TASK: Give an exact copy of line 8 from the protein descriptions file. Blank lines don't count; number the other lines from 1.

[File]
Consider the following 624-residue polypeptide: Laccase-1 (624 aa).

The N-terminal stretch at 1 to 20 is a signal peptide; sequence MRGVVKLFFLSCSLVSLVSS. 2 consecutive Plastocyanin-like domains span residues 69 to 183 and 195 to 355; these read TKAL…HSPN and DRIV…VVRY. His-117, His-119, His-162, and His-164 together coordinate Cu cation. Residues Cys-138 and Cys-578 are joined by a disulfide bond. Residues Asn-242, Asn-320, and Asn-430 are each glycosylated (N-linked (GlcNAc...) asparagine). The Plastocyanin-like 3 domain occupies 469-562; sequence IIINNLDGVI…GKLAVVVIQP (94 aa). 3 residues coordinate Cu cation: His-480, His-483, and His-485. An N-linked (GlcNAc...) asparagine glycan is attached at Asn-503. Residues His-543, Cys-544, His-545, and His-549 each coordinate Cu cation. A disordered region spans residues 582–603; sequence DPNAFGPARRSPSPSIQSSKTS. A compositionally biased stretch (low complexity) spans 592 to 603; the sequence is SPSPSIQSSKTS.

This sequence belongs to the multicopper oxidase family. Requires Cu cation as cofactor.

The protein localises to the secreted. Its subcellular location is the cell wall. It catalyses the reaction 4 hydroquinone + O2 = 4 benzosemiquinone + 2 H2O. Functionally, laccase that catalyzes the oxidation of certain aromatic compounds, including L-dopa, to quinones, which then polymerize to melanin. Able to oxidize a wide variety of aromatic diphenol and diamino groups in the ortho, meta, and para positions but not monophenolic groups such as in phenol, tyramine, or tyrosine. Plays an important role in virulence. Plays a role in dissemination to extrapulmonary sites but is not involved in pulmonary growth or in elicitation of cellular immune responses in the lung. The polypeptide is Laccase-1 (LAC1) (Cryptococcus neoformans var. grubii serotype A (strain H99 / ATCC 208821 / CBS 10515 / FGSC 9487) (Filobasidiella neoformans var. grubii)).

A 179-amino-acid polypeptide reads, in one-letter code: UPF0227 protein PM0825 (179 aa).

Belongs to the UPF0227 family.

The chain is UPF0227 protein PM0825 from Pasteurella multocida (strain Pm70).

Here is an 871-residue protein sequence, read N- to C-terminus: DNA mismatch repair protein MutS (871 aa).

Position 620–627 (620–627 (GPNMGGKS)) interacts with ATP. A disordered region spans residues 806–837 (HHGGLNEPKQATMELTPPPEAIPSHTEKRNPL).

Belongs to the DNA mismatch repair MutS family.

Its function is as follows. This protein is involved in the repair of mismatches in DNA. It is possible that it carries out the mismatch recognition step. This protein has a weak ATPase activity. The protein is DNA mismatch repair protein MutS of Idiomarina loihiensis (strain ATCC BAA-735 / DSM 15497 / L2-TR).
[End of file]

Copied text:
Here is an 871-residue protein sequence, read N- to C-terminus: DNA mismatch repair protein MutS (871 aa).